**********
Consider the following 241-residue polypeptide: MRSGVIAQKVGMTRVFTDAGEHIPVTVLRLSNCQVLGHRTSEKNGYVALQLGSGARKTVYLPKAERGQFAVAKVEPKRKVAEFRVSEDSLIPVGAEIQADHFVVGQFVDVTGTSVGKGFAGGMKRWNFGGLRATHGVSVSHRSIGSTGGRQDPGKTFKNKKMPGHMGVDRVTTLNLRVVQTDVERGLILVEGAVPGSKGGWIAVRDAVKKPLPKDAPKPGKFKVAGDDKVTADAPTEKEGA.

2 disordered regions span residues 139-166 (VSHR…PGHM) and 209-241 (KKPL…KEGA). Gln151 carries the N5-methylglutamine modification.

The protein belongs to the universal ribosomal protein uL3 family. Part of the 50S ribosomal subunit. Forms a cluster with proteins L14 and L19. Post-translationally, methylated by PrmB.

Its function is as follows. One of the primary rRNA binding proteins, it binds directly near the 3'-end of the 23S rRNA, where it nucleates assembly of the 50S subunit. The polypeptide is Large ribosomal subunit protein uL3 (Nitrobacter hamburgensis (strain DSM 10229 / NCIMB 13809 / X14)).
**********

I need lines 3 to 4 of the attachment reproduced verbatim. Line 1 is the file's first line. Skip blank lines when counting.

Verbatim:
The protein belongs to the universal ribosomal protein uL3 family. Part of the 50S ribosomal subunit. Forms a cluster with proteins L14 and L19. Post-translationally, methylated by PrmB.

Its function is as follows. One of the primary rRNA binding proteins, it binds directly near the 3'-end of the 23S rRNA, where it nucleates assembly of the 50S subunit. The polypeptide is Large ribosomal subunit protein uL3 (Nitrobacter hamburgensis (strain DSM 10229 / NCIMB 13809 / X14)).